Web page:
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Having reviewed over 1100 books on this blog, I have now written one myself. Motherdarling is a story about a search for a missing Will which reveals long-hidden family secrets. It is available on Kindle through Amazon. Read it and find out whether this critic can write. I live in Canterbury, England. I lived for more than thirty years in Bedford. Having retired from teaching; I became a research student at the University of Bedfordshire researching into Liminality. I achieved my PhD in 2019. I am now properly retired. I love reading! I enjoy in particular fiction (mostly great and classic fiction although I also enjoy whodunnits), biography, history and smart thinking. Follow me on twitter: @daja57

Thursday, 5 January 2017

"Hag-Seed" by Margaret Atwood

Felix Phillips is ousted as Artistic director of a Theatre festival by his right-hand man and swears revenge. Driven into theatrical exile he gets a job as teacher on a drama course at a prison. Then, as he and his prisoners prepare a production of The Tempest, the Minister for Justice and others in his retinue pay a visit to the prison. And real life events seem to match the events on stage step by step.

This is an ingenious and beautifully written update version of Shakespeare's classic. It also manages to be a brilliant critique of the play:

  • "Everyone loved the fight scenes: that's why Shakespeare put them in." (p 58)
  • "The optimistic characters are stakeholders in the more positive side of human nature, the pessimistic characters in the more negative side." (p 259)

I love Atwood's work. Here we have genius:

  • Her description of the smell prison: "Unfresh paint, faint mildew, unloved food eaten in boredom, and the smell of dejection, the shoulders slumping down, the head bowed, the body caving in upon itself. A meagre smell. Onion farts. Cold naked feet, damp towels, motherless years." (pp 74 - 75) Motherless years makes me want to weep.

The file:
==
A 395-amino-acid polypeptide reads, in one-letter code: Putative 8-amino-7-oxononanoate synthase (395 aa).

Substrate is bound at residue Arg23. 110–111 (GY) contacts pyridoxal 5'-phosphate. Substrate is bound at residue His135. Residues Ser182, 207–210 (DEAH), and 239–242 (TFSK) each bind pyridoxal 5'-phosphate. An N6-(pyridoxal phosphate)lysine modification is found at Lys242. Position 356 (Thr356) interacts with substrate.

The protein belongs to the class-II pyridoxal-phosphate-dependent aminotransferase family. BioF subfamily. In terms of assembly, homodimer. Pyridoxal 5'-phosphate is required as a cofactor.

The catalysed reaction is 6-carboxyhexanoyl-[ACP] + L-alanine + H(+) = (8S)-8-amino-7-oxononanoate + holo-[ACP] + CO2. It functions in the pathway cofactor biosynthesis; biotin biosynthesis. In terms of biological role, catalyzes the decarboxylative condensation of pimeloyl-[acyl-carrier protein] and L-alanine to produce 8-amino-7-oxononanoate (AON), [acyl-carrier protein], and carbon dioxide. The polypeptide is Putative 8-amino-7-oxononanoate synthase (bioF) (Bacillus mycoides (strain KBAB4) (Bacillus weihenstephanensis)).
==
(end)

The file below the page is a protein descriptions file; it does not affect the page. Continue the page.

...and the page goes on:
• Her understanding of the fundamentals of humanity: "You know teenage girls, they desert their adored daddies the minute some young ripped stud heaves into view" (p 141)
  • The joy of being alive: "Real life is brilliantly coloured ... It's made up of every possible hue, including those we can't see. All nature is a fire: everything forms, everything blossoms, everything fades. We are slow clouds ..." (p 178) Colourful philosophy.
  • Appreciation of feminine beauty: "If he were their age he'd be leaning forward too. Actually, he is leaning forward." (p 256) Truth and humour entangled.

Books by Margaret Atwood reviewed in this blog:

  • The Heart Goes Last: a homeless couple enter a utopian community
  • Bodily Harm: A wonderful Graham Greenesque excursion to a Caribbean island where no one is who they seem to be
  • Oryx and Crake: adventures in a world post climate change
  • Hag-Seed: a brilliant retelling of the Tempest, re enacted in a prison
  • The Handmaid's Tale: the one that everyone raves about ... but not her best.

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